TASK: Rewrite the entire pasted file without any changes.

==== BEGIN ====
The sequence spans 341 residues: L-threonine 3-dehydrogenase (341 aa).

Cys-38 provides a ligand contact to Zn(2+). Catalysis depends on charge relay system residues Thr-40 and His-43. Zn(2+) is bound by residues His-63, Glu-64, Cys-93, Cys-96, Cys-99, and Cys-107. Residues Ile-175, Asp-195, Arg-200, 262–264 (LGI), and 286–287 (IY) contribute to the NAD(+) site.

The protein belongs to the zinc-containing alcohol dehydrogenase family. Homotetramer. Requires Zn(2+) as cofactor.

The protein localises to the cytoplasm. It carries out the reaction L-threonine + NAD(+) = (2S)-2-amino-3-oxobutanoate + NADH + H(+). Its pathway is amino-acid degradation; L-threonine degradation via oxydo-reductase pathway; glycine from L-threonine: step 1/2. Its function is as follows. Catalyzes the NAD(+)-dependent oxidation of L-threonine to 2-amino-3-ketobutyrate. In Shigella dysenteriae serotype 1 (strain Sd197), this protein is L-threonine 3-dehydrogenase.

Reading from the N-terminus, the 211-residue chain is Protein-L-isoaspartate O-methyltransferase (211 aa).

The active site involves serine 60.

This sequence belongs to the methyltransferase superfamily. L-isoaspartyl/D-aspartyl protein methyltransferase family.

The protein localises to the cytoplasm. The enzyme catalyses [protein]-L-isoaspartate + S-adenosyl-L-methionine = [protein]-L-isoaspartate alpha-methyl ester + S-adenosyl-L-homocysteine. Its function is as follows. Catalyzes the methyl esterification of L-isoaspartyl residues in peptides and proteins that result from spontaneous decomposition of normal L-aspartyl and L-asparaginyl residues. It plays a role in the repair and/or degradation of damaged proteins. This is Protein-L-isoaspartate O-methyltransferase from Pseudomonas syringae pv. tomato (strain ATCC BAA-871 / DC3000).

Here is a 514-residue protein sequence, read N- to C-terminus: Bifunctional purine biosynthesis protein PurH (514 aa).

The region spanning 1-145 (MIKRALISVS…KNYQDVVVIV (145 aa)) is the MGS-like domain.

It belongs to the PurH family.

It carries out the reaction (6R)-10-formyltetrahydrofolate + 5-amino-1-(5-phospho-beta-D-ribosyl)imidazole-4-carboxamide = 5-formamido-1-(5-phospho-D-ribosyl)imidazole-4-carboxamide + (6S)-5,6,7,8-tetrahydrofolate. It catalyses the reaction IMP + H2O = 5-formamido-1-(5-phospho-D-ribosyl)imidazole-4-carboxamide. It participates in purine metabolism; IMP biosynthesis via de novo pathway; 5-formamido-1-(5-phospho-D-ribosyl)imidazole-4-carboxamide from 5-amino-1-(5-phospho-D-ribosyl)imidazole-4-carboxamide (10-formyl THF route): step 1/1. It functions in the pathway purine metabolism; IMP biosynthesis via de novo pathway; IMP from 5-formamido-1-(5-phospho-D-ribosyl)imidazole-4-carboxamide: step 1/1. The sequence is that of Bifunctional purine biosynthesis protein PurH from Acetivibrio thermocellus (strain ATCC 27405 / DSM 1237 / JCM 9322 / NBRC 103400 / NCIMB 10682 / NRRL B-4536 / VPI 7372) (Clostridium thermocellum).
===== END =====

The sequence spans 341 residues: L-threonine 3-dehydrogenase (341 aa).

Cys-38 provides a ligand contact to Zn(2+). Catalysis depends on charge relay system residues Thr-40 and His-43. Zn(2+) is bound by residues His-63, Glu-64, Cys-93, Cys-96, Cys-99, and Cys-107. Residues Ile-175, Asp-195, Arg-200, 262–264 (LGI), and 286–287 (IY) contribute to the NAD(+) site.

The protein belongs to the zinc-containing alcohol dehydrogenase family. Homotetramer. Requires Zn(2+) as cofactor.

The protein localises to the cytoplasm. It carries out the reaction L-threonine + NAD(+) = (2S)-2-amino-3-oxobutanoate + NADH + H(+). Its pathway is amino-acid degradation; L-threonine degradation via oxydo-reductase pathway; glycine from L-threonine: step 1/2. Its function is as follows. Catalyzes the NAD(+)-dependent oxidation of L-threonine to 2-amino-3-ketobutyrate. In Shigella dysenteriae serotype 1 (strain Sd197), this protein is L-threonine 3-dehydrogenase.

Reading from the N-terminus, the 211-residue chain is Protein-L-isoaspartate O-methyltransferase (211 aa).

The active site involves serine 60.

This sequence belongs to the methyltransferase superfamily. L-isoaspartyl/D-aspartyl protein methyltransferase family.

The protein localises to the cytoplasm. The enzyme catalyses [protein]-L-isoaspartate + S-adenosyl-L-methionine = [protein]-L-isoaspartate alpha-methyl ester + S-adenosyl-L-homocysteine. Its function is as follows. Catalyzes the methyl esterification of L-isoaspartyl residues in peptides and proteins that result from spontaneous decomposition of normal L-aspartyl and L-asparaginyl residues. It plays a role in the repair and/or degradation of damaged proteins. This is Protein-L-isoaspartate O-methyltransferase from Pseudomonas syringae pv. tomato (strain ATCC BAA-871 / DC3000).

Here is a 514-residue protein sequence, read N- to C-terminus: Bifunctional purine biosynthesis protein PurH (514 aa).

The region spanning 1-145 (MIKRALISVS…KNYQDVVVIV (145 aa)) is the MGS-like domain.

It belongs to the PurH family.

It carries out the reaction (6R)-10-formyltetrahydrofolate + 5-amino-1-(5-phospho-beta-D-ribosyl)imidazole-4-carboxamide = 5-formamido-1-(5-phospho-D-ribosyl)imidazole-4-carboxamide + (6S)-5,6,7,8-tetrahydrofolate. It catalyses the reaction IMP + H2O = 5-formamido-1-(5-phospho-D-ribosyl)imidazole-4-carboxamide. It participates in purine metabolism; IMP biosynthesis via de novo pathway; 5-formamido-1-(5-phospho-D-ribosyl)imidazole-4-carboxamide from 5-amino-1-(5-phospho-D-ribosyl)imidazole-4-carboxamide (10-formyl THF route): step 1/1. It functions in the pathway purine metabolism; IMP biosynthesis via de novo pathway; IMP from 5-formamido-1-(5-phospho-D-ribosyl)imidazole-4-carboxamide: step 1/1. The sequence is that of Bifunctional purine biosynthesis protein PurH from Acetivibrio thermocellus (strain ATCC 27405 / DSM 1237 / JCM 9322 / NBRC 103400 / NCIMB 10682 / NRRL B-4536 / VPI 7372) (Clostridium thermocellum).